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Provoked use of height in picture as a depth cue in young children's drawings

Research output: Contribution to Journal/MagazineJournal articlepeer-review

<mark>Journal publication date</mark>1985
<mark>Journal</mark>British Journal of Developmental Psychology
Issue number1
Number of pages4
Pages (from-to)95-98
Publication StatusPublished
<mark>Original language</mark>English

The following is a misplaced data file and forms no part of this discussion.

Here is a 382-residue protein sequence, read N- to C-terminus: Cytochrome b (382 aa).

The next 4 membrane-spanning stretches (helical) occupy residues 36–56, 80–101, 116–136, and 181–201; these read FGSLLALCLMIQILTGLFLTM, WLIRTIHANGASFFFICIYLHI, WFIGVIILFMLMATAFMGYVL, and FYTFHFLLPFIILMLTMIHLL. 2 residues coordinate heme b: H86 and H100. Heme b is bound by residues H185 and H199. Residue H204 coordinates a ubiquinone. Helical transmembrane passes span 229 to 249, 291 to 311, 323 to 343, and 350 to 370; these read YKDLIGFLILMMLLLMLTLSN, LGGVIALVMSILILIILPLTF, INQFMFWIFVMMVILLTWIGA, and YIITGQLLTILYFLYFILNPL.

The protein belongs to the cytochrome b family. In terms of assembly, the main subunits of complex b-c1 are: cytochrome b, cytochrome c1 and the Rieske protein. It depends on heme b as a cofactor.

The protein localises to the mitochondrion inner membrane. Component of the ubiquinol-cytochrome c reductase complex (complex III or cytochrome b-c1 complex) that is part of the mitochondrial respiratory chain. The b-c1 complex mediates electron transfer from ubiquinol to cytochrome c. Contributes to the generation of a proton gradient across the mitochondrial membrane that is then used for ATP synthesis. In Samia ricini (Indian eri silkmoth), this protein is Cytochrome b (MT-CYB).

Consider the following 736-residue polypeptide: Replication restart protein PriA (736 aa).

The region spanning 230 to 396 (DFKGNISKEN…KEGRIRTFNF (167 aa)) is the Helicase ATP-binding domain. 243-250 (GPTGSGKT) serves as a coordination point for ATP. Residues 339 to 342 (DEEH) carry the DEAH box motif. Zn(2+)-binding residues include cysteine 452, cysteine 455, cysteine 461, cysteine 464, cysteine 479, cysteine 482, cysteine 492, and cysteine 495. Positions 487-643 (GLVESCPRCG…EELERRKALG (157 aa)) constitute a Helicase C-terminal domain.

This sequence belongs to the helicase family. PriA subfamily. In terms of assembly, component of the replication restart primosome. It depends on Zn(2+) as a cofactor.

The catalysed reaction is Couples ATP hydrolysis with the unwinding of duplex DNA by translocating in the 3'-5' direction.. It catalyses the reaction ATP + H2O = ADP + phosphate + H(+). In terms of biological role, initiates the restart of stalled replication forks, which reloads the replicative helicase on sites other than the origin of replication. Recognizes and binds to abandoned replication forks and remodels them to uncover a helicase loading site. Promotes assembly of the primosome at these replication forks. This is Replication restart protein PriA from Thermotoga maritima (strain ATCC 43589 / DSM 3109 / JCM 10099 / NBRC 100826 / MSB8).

Young children frequently draw a depth relationship as a left-right relationship on the page. However, this is not a rigid habit, since they use height in picture if the depth relationship is stressed before they make their drawing. A group of 4–6-year-olds was asked to draw an array of two bricks, arranged one behind the other, and an array of three bricks containing both a depth relationship and a left-right relationship. Most 4-year-olds drew the two-item array horizontally, and there was a limited tendency to shift to vertical portrayal of depth in the three-item array. Again, most 5- and 6-year-olds drew the two-brick array horizontally, but a clear majority used vertical portrayal for the three-item array. In addition, there was significant carry-over of the vertical method from the three-item array to a subsequent drawing of the two-item array. It is concluded that, when faced with more complex draftsmanship problems, children spontaneously adopt height in picture as a depth cue.